I recently attended the Community 2.0 conference in San Francisco.  I am going to try and distill my experience down into a couple of key thoughts about what I learned.

1.  Brands have begun to understand the importance that their operation (i.e. the other elements of the business that deliver against the promise they tee up).  Granted, I think they knew these other areas were important, it is just that for the first time, operational aspects of the business can participate in brand building…using community and also social media tools.

Community infrastructure allows for dialogue and learning to occur between the parties involved.  It’s two way.  Everybody gives and takes.  Community.

Social media tools allows for a broader reach of a brand message at a lower cost than traditional mar-com tools.  Oh, if done right, they are also more measurable.

Marketers seem excited…and a bit concerned with the challenge of ‘operationalizing’ of social media and community efforts.  Why?  Their job just got more complex and more important all at the same time.

2.  Agencies still want to cram everything into the shiny penny they are selling.  Forget whether it belongs or not.

Plus, based on the tweets I saw during the presentation on risk planning that Drew Bartkiewicz gave, most agency attendees feared they would start bleeding from their ears due to the ‘blandness’ of his topic.  Another attendee from the brand side commented, half joking, he may as well been presenting the value proposition of patent law….those that ‘got it’ understood its importance and paid attention but this importance was lost on a big section of the participants-mostly because it wasn’t sexy.  In my opinion, it was their loss; the people who paid attention were smarter for it.

In the end, there were a number of terrific presenters and marketers attending that are asking smart questions.  Some great lessons learned but we still are not addressing the big issues.  Such as:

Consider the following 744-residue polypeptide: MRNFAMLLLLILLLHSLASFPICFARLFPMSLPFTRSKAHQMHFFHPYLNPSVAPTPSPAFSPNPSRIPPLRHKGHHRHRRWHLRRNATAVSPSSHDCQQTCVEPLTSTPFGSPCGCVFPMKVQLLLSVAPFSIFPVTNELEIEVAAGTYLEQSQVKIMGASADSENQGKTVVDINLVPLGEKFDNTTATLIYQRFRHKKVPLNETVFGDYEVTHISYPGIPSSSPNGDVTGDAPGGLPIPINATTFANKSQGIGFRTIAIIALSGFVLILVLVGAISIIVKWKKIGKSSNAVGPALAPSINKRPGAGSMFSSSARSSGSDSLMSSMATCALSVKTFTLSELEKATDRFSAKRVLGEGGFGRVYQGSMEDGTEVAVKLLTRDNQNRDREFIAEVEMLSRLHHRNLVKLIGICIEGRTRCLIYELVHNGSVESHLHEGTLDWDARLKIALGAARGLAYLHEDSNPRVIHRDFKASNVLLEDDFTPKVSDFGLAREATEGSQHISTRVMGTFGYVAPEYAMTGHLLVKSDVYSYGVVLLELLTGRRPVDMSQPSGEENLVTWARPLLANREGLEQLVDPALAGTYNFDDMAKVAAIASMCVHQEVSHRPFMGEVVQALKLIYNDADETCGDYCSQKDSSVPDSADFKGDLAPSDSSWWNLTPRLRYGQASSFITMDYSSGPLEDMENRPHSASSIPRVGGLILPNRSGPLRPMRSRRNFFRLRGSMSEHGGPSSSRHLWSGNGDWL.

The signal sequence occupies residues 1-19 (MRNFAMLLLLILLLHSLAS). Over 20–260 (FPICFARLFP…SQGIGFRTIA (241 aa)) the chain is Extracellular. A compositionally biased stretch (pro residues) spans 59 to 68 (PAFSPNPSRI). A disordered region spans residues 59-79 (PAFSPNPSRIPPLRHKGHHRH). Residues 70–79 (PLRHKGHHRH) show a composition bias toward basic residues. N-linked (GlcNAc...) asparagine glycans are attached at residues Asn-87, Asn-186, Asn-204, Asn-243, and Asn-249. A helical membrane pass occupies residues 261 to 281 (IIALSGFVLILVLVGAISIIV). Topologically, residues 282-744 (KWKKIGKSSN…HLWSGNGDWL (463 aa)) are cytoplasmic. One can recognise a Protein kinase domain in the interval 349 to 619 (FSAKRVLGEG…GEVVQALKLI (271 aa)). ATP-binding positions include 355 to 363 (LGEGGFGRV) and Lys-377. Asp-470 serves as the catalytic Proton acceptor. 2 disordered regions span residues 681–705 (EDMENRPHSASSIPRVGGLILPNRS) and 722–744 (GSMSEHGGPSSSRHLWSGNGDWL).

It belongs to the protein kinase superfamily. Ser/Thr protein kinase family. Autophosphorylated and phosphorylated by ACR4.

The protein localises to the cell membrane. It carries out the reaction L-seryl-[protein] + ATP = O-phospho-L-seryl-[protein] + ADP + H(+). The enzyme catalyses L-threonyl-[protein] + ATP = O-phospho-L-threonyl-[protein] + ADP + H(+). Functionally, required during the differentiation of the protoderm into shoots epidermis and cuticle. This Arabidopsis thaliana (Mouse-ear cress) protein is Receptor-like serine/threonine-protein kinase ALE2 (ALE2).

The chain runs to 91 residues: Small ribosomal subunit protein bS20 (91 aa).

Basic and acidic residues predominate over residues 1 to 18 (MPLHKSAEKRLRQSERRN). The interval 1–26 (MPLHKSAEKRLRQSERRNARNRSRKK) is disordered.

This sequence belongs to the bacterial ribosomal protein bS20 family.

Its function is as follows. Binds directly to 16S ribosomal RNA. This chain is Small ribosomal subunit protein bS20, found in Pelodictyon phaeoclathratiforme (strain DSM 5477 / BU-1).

• What’s the overarching strategy for either social media or community…or both?
  • How do these efforts deliver business value across the organization specifically?  What is the ‘ratio’ of activities which get applied to categories such as Advocacy, Feedback and Support and what’s the value we attribute to each of these categories, as well as, the ratio?
  • How does the organization (beyond the marketing department) play a role on an ongoing basis?  How is this defined and managed?
  • What are the real and hard metrics which prove value and sustainability?  How are these metrics aggregated across the organization, absorbed and acted upon?

 

Interestingly, and not by my design, these questions and topics marketers were focusing their questions mapped to the slides I included in my last blog post, ‘Community by the Numbers’.  I shared the draft of that blog posting to a number of people and was urged to publish the first installment during Community 2.0, which I did.

Granted, these are hard topics to tackle.  However, nothing worthwhile is easy.

Steve Hershberger
Steve Hershberger